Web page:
A gorgeous place to hunt.

As most of us who hunt have experienced this pain, frustration, confusion and embarrassment all rolled up in one, we have to try to keep our heads together . . . yeah right!!!  For the rest of this trip my focus was shot.  I had launched a few more arrows trying to fill my tag with some venison; however, that did not happen.  But even with my lack of luck, the trip was still well worth it.  In fact I’ll be back out there in the middle of November hoping to meet up with a lovesick buck; anyway, my hunting partner ended up arrowing a nice whitetail before we packed up and headed back to Wisconsin to hunt the rut and get my head back in the game.  Lesson learned: it’s not always about the kill! 

 

My hunting partner with a nice North Dakota whitetail.

 

 

 

 

 

 

 

Longbow Longbeard

by Marshall Kaiser 15. April 2011 10:18
Marshall Kaiser

In the spring 2008, I was committed.  My wife would like to say in more ways than others.  I was committed to using my longbow for the entire turkey season no matter how desperate I got.  So I did my homework, found places to hunt, set up cameras, blinds, did some extra scouting, and purchased leftover tags.  I did everything in my power to hopefully accomplish what I felt was next to impossible.
            
Several times I set out, but had no luck; I was getting birds on cameras and seeing birds from a distance, but closing the distance was just not possible.  The birds were there-- I just needed to work harder on a plan.  I knew the later seasons would be tougher to hunt the birds, but I was bound and determined to not give up.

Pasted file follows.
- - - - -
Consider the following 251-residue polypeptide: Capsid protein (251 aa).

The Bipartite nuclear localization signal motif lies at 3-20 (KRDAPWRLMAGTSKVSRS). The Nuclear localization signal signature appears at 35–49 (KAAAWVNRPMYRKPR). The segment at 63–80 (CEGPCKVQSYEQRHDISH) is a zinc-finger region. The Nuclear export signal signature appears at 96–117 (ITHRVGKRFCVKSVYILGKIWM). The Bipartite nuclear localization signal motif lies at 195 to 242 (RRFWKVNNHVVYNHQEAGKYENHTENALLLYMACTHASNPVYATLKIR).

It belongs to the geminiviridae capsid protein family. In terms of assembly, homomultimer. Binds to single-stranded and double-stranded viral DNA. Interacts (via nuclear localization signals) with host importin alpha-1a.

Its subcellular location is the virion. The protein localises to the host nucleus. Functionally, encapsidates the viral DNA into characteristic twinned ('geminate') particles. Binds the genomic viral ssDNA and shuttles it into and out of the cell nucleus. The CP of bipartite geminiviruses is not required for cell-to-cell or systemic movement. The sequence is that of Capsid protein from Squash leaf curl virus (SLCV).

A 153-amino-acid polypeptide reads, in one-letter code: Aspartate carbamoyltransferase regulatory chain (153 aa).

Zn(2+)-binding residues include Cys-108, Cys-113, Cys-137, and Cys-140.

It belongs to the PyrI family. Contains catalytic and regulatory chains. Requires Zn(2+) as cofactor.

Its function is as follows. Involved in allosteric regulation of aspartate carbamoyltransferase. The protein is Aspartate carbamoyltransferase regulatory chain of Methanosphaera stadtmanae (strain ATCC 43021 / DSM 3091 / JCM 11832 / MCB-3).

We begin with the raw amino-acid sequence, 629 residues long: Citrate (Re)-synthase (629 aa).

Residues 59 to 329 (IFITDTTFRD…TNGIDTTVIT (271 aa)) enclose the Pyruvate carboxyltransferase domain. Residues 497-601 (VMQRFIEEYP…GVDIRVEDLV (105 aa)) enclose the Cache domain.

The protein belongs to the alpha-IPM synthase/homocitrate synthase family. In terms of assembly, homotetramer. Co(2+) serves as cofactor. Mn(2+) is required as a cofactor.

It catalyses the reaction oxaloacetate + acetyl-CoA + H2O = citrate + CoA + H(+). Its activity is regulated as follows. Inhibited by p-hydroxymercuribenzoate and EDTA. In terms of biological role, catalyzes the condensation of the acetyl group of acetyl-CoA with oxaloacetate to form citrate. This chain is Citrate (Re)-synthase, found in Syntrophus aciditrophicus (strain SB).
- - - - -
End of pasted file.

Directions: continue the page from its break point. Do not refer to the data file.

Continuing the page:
While hunting one sunny afternoon I noticed a group of toms strutting amongst themselves a couple hundred yards away in a green field.  The sun lit up the colors on their feathers and made them even more tantalizing.  I was on the other side of a fenceline in a cut corn field.  The landscape was perfect because there were some drainages between the birds and myself.

The fenceline was also made of stone and brush.  This was it.  The cards were in my favor.  I closed the distance to about 75 yards from the birds.  I set up on the fenceline behind some rocks and brush on the cornfield side.  My plan was to make a few soft putts and try to draw the birds down the fenceline past me so I could get a quartering shot at the last one.  I felt this would be my best chance at not being busted.